Make the most of your call with these tips. 1. Confirm that you are speaking to the correct person, at the correct address. If anyone else answers, do not share the purpose of the call with them and ask to speak to the proper person. 2. Identify yourself to them by giving your name, title and the name of your business. 3. Ask for payment in full! Example: “Mr./Mrs. Consumer, your account with us is seriously overdue. Will you mail your $500 check today, or will you drive by our office with your check today?” 4. WAIT for their response. Up to this point you’ve done all the talking. A timely pause puts the burden on the other end. The longer the silence lasts, the more pressure builds on them. Do not break the silence! 5. Listen and note any clues to help you obtain payment in full. Remember your pre-call planning and use it to motivate them. 6. Find the solution by asking questions and using information provided by the consumer and the facts you gathered for your pre-call plan. 7. Close the deal! Be sure that you and the consumer agree on a method and date of payment. Ask them to write down your name, address, phone number and what he/she has promised to do. Ask them to repeat it. Make notes of your conversation and repeat them and record it in the consumer’s file.
“Prizes” for non-payment
If your patient says he/she won’t pay, you need to adopt a new strategy. For starters, don’t argue with them. Let them think they have won. Then list off their “prizes” for non-payment:
the advantage goes to them. When consumers yell -- speak firmly but drop your voice enough to make them strain to hear you. When they use unacceptable language, tell them to speak civilly.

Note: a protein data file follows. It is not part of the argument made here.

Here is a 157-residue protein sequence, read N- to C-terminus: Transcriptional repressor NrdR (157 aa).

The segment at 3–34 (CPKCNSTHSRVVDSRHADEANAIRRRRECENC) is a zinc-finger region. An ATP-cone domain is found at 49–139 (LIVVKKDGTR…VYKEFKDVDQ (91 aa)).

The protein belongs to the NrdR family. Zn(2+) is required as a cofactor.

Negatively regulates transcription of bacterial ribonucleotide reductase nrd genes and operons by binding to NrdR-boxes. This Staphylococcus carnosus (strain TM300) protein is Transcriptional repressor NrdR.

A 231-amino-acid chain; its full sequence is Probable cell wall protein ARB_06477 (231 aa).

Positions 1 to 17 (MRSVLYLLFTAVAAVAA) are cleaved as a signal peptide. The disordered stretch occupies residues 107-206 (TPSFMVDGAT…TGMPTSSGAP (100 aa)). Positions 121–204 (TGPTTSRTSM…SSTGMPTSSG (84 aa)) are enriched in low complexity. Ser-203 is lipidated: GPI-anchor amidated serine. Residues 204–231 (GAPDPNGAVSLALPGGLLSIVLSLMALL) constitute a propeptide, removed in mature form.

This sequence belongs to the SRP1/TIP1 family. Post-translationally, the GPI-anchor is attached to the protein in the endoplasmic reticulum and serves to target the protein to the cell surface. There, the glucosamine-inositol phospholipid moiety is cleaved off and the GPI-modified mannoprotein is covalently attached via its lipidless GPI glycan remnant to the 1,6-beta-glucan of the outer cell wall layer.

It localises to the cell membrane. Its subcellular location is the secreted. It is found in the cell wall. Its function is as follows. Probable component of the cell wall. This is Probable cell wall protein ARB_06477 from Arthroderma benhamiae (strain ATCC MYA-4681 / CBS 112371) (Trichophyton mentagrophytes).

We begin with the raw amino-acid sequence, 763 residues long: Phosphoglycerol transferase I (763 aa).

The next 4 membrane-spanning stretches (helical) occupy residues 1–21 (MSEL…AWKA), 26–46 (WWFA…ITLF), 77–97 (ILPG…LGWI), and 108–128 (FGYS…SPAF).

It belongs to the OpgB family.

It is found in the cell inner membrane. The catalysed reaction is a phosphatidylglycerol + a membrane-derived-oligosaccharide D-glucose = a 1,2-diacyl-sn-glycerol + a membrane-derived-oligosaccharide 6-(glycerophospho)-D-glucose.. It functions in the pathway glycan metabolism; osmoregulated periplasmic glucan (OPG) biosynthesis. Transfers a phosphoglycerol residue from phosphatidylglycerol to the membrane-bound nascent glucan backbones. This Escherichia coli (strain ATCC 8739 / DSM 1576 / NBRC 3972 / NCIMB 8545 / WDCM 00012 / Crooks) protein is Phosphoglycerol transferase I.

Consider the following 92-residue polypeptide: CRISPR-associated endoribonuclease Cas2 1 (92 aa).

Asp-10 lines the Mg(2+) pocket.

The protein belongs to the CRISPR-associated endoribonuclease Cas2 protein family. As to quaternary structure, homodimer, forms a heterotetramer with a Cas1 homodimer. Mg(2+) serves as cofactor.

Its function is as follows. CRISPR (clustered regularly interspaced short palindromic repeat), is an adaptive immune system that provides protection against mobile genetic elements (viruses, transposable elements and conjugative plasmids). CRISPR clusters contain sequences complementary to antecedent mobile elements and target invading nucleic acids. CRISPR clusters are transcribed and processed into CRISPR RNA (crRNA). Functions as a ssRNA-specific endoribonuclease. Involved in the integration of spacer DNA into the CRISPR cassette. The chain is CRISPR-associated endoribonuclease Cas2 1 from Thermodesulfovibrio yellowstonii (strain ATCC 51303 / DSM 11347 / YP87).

Don’t get mad – get paid!
When consumers fail to respond to your statements and letters, or are “unavailable” when you try to reach them by phone, remember, this is a common and deliberate tactic. And if it works (meaning you settle for it), they will give you more of it. Getting the silent treatment simply means the consumer believes you’ll go away if they ignore you. More than likely, any time you put into collecting these accounts will be wasted. Turn these people over for collection. • Interest charges • No future services • Forwarding the account to a collection agency • Reporting to a credit bureau which will limit their credit capacity in the future. It’s important that they understand that even if they get YOU off the phone and temporarily off their back, the collection process doesn’t stop and won’t until the debt is satisfied. Offer them the opportunity to forego these “prizes” by ensuring their payment is received within 10 days.
Consumer Psychology 101
The following tips will help you understand what goes on in the minds of those who owe money and help you recover more from those who can and will pay as well as identify those who will only pay following professional or extraordinary attention.
Know the difference between a lie and a fib!
When consumers give you a tall tale along with a payment, it’s a fib, and fibs are good. People tell fibs to save face. Wise creditors accept such fibs as a way of preserving the payer’s selfesteem. But, when consumers give you a tall tale instead of a payment -- it’s a lie! And that’s bad, because effective two-way communications cannot exist in the absence of truth. When you catch a consumer in an outright lie, you are dealing with a consumer that needs to be confronted with real consequences. We’d suggest this type of consumer go to collection.
Don’t reward consumers who use bullying tactics!
Consumers will sometimes do “whatever it takes” to discourage your collection efforts. Sometimes “whatever it takes” comes in the form of intimidation. You know that intimidation was used on you whenever you find yourself putting off contacting certain consumers because you feel threatened or uncomfortable. Don’t be intimidated, remember your facts, remember you deserve to be paid, stand your ground and refuse to be intimidated.
Stay in your comfort zone when talking to consumers!
Consumers who raise their voice or use unacceptable language are inviting you to give them a taste of their own medicine. If you walk into this trap,
Resolving accounts is more important than collecting money!